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Minot Embraced the Sled Series as Much as it has Embraced Chris Douglas

By Bob Reinert, 03/20/24, 11:15AM EDT


Since moving to Minot in 2018, Douglas has made MAYSA Arena his second home.

Ask Chris Douglas about his career highlights, and he won’t mention gold medals, world championships, or personal on-ice statistics. Douglas, instead,uses a different metric to measure his achievements.

“Right from the get-go, I was already a person that was looking to give back,” Douglas said. “I was trying to teach kids the proper way to skate or to avoid the bad habits that were taught to me when I started.”

Douglas said the most important part of his career is the coaching he does for youth and adult sled hockey players, as he hosts sled clinics all over the country. 

His wife has said that half of the country will know who Douglas is by the time his career ends because he has helped with their local programs. 

Nowhere is his work more evident than in Minot, North Dakota, the site of last week’s 2024 Sled Series between the U.S. and Canada. The U.S. National Sled Team and the U.S. Women’s Development Sled Team both finished 3-0-0-0 (W-OTW-OTL-L) against their northern rivals.

The series is took place at MAYSA Arena, which has been Douglas’ home arena ever since he moved from his home state of Florida to Minot in 2018. 

“I have a key to the rink. I get to skate anytime I want,” he said. “I’m at the rink quite often. It’s only like a mile up the road. This whole town’s only two or three miles wide, so everything is super close, very convenient.”

Douglas is a well-known figure in Minot and quite active in the community. He said that the Sled Series has been a revelation to its residents.

“I’m glad that our town gets to see it,” he said. “Everyone kind of knows what I do. They’ve seen pictures or they’ve seen YouTube videos or little snippets of it.”

The townspeople got a chance to witness the real thing with double-header game days on Wednesday, Friday, and Saturday, and the turnout was impressive. 

With a day off Thursday, the U.S. team visited a local elementary school where about 450 students awaited the players.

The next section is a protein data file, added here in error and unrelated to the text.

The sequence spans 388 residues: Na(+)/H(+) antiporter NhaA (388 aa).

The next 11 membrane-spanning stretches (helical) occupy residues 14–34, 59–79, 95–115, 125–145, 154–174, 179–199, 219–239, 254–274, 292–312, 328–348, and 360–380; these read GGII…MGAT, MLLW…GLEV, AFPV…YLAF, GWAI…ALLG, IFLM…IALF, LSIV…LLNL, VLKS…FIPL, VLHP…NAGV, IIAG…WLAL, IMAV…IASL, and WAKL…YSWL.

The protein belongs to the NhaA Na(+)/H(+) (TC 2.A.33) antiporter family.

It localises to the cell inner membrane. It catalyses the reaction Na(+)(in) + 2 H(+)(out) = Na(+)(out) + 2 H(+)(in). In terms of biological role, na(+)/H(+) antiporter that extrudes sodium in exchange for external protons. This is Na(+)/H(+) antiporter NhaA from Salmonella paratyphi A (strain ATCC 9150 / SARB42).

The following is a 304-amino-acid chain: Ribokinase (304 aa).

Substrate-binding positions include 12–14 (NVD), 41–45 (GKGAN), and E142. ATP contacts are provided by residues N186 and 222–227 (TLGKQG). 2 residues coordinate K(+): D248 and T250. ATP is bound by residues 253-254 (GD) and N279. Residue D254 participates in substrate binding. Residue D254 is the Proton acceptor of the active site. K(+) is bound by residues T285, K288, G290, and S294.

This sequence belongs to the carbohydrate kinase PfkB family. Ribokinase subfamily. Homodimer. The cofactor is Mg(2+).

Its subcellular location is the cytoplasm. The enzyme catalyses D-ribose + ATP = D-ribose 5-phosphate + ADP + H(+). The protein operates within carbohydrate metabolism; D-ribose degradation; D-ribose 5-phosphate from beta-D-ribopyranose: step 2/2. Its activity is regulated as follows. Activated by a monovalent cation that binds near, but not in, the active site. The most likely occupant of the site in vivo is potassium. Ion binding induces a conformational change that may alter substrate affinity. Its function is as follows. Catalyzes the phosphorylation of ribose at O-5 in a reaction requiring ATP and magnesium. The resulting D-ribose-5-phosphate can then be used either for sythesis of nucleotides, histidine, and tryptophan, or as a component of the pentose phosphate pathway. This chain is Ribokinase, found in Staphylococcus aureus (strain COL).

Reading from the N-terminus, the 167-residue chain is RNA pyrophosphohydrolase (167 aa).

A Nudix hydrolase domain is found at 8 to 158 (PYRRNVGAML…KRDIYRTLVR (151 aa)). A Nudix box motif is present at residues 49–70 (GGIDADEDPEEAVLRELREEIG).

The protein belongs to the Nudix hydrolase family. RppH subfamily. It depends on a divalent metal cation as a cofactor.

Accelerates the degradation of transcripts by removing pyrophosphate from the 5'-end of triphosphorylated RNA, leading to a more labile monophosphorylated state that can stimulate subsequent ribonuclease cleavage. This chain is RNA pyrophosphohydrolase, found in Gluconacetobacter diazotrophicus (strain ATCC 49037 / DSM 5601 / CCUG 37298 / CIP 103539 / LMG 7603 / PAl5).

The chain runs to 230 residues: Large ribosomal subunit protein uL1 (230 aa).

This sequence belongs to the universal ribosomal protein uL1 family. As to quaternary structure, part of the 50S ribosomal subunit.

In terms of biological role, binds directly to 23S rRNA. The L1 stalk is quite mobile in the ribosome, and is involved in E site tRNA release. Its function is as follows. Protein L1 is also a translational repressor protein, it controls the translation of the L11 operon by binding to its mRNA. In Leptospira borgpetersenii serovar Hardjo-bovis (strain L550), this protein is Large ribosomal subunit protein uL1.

“They asked some questions. The older ones had really good ones,” Douglassaid. “We just did a quick introduction and then opened up to questions. Just about every kid had a question.”

Douglas has been refining his sled hockey skills since he discovered the sport in 2011 after he sustained a spinal cord injury while he was still in Florida.

“I didn’t have that many sled players to play with,” he said. “It’s taken me quite a while to learn the sport, and I’m obviously still learning, which is cool. I don’t think I’ll ever stop learning, no matter how long I play.”

Douglas eventually made it to the U.S. National Sled Team in 2014. 

The 33-year-old forward, who has won four World Para ice Hockey Championship gold medals and one silver, plans to continue playing recreational sled hockey even after his competitive career eventually comes to an end.

“I always thought I’d play for as long as I possibly can, or as long as my body would let me, anyway,” he said. “Hockey is definitely never going to end for me.”

No matter what the future holds, Douglas said he’s thankful for his experience.

“Without being involved with USA Hockey, who knows where I would have been at?” he said. “I have a great life because of it, and I’m very thankful. I wouldn’t be here without the USA Hockey experience.”

Story from Red Line Editorial, Inc.

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